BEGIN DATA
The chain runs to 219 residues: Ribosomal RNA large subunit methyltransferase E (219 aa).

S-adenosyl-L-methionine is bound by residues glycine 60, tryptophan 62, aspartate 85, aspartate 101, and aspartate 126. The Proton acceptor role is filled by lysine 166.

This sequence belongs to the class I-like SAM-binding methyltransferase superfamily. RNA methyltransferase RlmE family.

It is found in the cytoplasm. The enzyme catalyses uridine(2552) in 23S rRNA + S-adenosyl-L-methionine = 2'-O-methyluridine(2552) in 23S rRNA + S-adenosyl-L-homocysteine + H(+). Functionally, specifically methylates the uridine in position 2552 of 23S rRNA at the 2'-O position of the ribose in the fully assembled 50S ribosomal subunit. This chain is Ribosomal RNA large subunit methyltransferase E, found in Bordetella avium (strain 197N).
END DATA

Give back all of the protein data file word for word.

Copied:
The chain runs to 219 residues: Ribosomal RNA large subunit methyltransferase E (219 aa).

S-adenosyl-L-methionine is bound by residues glycine 60, tryptophan 62, aspartate 85, aspartate 101, and aspartate 126. The Proton acceptor role is filled by lysine 166.

This sequence belongs to the class I-like SAM-binding methyltransferase superfamily. RNA methyltransferase RlmE family.

It is found in the cytoplasm. The enzyme catalyses uridine(2552) in 23S rRNA + S-adenosyl-L-methionine = 2'-O-methyluridine(2552) in 23S rRNA + S-adenosyl-L-homocysteine + H(+). Functionally, specifically methylates the uridine in position 2552 of 23S rRNA at the 2'-O position of the ribose in the fully assembled 50S ribosomal subunit. This chain is Ribosomal RNA large subunit methyltransferase E, found in Bordetella avium (strain 197N).